From Spiraling Out of Control to Thoughtful Shopper

The following is an email I received from reader Jessica (now blogging at “One Hundred Hangers“), who wrote to me to share her journey of overcoming a serious compulsive shopping problem.  I was so inspired by her story (she gave me some great ideas to use in my own recovery) that I asked if I could share her letter as part of my “Stories of Recovery” series.   She graciously agreed and I’m delighted to share her words of wisdom with you today!

Thoughtful Shopper

It is completely possible to shop thoughtfully & love our wardrobes! 

If you would like to be profiled in the “Stories of Recovery” series (you can be anonymous if desired), or if you have an idea for another type of guest post on “Recovering Shopaholic,” please connect with me to share your thoughts.


Increasing Purchases and an Out the Window Budget

I just want to send you a warm hearted thank you! Over the past twelve months, my shopping habits had spiraled more out of control than ever before.  I’d become unappreciative of new things, and my sense of urgency with those “must have it now” purchases was becoming overwhelming. The quantity of my purchases was increasing and my budgeting had gone out the window.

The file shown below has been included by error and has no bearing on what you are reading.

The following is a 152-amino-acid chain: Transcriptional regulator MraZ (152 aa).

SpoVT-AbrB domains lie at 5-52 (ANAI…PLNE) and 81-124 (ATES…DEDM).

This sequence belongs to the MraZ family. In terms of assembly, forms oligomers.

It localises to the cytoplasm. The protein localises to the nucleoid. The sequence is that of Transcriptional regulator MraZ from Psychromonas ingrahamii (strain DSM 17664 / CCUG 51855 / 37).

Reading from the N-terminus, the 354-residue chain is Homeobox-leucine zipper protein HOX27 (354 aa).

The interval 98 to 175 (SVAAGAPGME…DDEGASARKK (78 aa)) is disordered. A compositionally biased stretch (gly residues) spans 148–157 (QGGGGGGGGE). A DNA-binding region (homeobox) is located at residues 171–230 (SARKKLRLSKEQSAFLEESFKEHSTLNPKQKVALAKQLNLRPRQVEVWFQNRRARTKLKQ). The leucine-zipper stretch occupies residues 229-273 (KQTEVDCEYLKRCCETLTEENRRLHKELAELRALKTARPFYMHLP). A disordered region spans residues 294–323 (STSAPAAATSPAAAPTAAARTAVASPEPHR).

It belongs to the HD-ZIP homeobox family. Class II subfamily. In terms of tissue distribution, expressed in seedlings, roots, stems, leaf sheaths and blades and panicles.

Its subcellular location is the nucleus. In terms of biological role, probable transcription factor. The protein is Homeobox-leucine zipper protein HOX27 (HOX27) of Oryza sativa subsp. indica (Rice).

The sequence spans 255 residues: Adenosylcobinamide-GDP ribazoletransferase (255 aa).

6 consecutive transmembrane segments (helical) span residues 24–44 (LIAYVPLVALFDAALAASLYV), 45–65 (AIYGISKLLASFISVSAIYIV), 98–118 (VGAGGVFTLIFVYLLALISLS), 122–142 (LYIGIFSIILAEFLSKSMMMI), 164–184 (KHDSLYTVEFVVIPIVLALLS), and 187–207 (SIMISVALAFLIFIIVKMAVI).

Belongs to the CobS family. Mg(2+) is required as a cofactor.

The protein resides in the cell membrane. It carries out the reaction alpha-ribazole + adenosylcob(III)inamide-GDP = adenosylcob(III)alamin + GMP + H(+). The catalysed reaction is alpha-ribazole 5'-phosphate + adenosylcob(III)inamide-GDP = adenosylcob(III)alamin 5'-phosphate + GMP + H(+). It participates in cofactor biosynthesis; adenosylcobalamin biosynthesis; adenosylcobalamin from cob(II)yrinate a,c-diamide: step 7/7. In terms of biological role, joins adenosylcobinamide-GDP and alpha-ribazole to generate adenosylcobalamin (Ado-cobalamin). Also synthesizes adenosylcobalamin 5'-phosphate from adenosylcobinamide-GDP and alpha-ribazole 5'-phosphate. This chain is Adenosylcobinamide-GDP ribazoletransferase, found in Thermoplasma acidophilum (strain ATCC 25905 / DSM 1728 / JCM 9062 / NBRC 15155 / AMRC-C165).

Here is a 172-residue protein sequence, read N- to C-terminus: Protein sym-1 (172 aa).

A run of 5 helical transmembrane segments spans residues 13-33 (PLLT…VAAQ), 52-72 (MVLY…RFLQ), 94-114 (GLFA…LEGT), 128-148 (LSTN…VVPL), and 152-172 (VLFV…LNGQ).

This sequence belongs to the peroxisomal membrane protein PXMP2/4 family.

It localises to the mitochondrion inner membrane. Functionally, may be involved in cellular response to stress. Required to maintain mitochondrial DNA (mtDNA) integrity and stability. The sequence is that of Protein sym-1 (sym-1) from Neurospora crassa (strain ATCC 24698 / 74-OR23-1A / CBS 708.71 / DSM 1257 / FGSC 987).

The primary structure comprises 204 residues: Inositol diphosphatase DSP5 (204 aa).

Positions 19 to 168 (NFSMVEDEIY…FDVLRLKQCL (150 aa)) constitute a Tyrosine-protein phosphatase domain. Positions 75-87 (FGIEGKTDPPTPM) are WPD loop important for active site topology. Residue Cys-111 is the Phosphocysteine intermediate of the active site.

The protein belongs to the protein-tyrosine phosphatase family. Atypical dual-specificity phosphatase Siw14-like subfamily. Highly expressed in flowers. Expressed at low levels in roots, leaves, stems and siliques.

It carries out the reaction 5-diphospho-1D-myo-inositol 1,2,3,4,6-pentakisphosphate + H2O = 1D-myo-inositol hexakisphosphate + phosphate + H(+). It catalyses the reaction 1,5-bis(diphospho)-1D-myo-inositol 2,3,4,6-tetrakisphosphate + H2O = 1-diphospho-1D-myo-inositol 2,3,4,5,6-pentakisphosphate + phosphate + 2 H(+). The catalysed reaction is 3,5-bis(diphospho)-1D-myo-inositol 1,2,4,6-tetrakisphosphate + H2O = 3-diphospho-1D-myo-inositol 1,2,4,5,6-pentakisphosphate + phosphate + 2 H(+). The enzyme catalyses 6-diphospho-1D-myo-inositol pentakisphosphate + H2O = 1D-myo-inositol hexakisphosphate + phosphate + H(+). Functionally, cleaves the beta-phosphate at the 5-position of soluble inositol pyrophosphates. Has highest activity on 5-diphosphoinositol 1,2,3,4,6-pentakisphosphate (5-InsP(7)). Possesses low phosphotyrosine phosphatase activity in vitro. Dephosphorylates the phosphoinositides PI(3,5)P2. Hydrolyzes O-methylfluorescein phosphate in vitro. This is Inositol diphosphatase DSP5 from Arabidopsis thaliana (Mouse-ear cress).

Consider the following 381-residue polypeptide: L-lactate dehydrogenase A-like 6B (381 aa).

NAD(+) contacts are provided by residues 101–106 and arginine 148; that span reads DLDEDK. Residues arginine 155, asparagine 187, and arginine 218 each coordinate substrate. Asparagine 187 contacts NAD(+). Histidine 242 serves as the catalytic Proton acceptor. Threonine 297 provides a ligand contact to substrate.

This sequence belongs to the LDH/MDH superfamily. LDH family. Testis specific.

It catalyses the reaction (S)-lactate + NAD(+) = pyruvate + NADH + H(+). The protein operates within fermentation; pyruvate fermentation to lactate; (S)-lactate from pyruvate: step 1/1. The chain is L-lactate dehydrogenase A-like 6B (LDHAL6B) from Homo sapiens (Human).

Your website has been a huge step towards recovery for me and your organized approach to spending and wardrobe management has appealed so much to me, like no other recovery advice.

I Went Through My Whole Wardrobe

After reading your articles and watching a YouTube clip linked from your website, I went through my whole wardrobe. Not just the main one, but also the spare bedroom “maybe” wardrobe and the old suitcases and boxes full of unworn clothes. I scored everything on a scale of one to ten. Anything less than a “7” went.  Anything “7” or over could stay unless there were two or more items I’d likely prefer to wear instead on a given day.

I sent seven garbage bags to the second-hand store, one to the garbage bin, and I sold 60 items on eBay, not for the money. Rather, I sold those items purely for the reason that they were high quality pieces that just didn’t suit my style.  They were too good to give to the seconds store, but I probably would have kept them for another two years until they were really outdated and then donated them anyway!

Selling on eBay was Symbolic for Me

The extremely lengthy process of selling items on eBay has been symbolic for me. Now every time I go to purchase something new, I remember that night I stayed up until 3 a.m. cleaning my wardrobe and posting on eBay. How long that took me!

  • All that STUFF I accumulated that I didn’t need.
  • All that wasted money on items not enjoyed for what they were worth.
  • It’s a symbol to me that I need to be more thoughtful.

Only Items I Love in My Closet and When I Shop